Meanwhile, 578 mmcfd of gas are consumed by the fertilizer industry and 4 mmcfd by the cement industry. While 107 mmcfd are consumed commercially, 327 mmcfd are consumed by CNG cylinders, which are widely installed in locally manufactured vehicles in Pakistan.
The 2,700-kilometer-long pipeline was to supply gas for Pakistan and India, which are suffering a lack of energy sources but India has evaded talks.
Last year, Iran and Pakistan declared they would finalize the agreement bilaterally, if India continued to abstain from the meetings.
According to the project proposal, the pipeline will begin from Iran’s Assalouyeh Energy Zone in the south and stretch over 1,100 km through Iran. In Pakistan, it will pass through Balochestan and Sindh, but officials now say the route may be changed if China agrees to join the project.
The gas will be supplied from the South Pars gas field in the Iranian southern province of Bushehr. The initial capacity of the pipeline will be 22 billion cubic meters of natural gas per annum, which is expected to be later raised to 55 billion cubic meters. It is expected to cost $7.4 billion.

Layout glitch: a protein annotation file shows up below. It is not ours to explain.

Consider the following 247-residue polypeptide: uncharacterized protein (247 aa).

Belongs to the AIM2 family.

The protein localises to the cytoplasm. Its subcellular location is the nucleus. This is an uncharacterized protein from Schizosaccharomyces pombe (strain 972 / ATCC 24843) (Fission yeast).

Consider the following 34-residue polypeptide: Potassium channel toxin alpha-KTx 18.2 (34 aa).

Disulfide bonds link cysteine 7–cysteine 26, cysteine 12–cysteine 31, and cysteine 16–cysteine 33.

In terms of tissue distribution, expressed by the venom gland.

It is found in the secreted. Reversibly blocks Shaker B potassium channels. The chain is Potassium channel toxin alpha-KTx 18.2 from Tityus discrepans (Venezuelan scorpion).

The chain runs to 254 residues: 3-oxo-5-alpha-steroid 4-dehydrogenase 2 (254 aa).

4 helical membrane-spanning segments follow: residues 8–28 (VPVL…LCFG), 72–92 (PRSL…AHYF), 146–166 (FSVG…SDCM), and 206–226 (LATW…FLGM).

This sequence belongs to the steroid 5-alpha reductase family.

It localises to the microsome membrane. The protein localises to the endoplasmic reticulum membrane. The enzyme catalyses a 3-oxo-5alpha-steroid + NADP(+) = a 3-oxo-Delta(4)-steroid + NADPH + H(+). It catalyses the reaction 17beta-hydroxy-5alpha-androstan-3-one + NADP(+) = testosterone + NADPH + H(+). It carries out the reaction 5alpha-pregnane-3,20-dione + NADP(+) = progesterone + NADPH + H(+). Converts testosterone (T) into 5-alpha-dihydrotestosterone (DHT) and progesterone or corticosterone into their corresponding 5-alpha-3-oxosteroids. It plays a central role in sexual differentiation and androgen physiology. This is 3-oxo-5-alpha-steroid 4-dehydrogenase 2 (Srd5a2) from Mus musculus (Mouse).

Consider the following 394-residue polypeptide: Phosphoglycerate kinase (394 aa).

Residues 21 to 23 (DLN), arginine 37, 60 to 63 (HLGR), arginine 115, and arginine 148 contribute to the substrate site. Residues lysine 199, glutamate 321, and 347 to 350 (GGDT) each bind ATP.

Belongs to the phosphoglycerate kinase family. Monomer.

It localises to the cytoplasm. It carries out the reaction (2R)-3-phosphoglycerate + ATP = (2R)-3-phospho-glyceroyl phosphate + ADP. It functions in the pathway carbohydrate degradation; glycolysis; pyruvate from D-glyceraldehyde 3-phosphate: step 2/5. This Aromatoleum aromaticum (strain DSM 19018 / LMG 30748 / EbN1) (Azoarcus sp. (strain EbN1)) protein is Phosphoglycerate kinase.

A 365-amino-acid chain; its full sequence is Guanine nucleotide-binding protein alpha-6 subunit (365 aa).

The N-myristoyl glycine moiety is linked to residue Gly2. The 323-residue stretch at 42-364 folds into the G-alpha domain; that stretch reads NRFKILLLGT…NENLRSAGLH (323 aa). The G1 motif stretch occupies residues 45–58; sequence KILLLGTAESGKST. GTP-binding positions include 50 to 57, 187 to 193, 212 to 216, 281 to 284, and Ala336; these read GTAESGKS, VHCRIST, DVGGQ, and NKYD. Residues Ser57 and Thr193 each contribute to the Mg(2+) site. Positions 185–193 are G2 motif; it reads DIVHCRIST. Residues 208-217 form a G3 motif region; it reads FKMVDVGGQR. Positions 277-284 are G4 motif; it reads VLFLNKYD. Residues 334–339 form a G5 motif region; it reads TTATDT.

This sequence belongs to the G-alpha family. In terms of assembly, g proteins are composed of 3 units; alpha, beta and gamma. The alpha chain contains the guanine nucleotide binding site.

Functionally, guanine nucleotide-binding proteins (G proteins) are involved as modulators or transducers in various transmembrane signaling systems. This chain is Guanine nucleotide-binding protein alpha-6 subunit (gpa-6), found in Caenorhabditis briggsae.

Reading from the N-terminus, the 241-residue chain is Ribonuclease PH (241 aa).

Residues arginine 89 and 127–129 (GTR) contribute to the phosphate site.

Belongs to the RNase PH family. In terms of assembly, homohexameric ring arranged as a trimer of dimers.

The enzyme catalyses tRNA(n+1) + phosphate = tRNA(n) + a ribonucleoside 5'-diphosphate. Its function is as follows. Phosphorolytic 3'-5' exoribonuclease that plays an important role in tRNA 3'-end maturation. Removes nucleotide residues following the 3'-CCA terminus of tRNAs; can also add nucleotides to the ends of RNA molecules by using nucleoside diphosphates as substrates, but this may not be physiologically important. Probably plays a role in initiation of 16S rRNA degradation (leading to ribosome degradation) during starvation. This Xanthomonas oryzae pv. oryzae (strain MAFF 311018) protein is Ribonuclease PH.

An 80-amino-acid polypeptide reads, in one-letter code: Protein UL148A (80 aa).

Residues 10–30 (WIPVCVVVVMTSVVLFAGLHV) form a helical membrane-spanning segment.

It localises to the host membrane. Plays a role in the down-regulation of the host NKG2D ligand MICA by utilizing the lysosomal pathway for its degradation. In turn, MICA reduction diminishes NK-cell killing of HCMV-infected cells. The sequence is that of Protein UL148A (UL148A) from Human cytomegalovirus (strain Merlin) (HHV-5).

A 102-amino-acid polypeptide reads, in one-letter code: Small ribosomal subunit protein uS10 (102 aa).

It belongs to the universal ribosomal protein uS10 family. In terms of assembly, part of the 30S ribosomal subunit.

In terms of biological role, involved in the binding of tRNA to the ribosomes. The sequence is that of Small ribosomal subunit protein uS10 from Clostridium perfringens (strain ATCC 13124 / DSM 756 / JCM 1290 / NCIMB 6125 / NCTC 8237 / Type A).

Iran has already built more than 900 kilometers of the pipeline on its soil.
Last week, Managing Director of the National Iranian Gas Company (NIGC) Javad Oji said the construction of the IP gas pipeline is slated to be completed in less than two years.
“The peace pipeline is slated to be constructed with Iran’s cooperation on Pakistan’s soil within 22 months,” he said.
He added that the construction work is proceeding well and nothing can stop the project.
The IP gas pipeline stretches from the Iran-Pakistan border to Navabshah region in Pakistan and covers 781 km of the total 1,881 km of the pipeline.
Apart from it, both countries also discussed the finances involved in the project. The interest rate for Iran’s 500-million-dollar loan to Pakistan and the date for the start of the repayment of the loan by Pakistan were among other topics discussed.
Bankia Record Loss
Spain’s troubled Bankia--formed from the merger of seven floundering savings banks--has reported a record loss of $25.2 billion for 2012.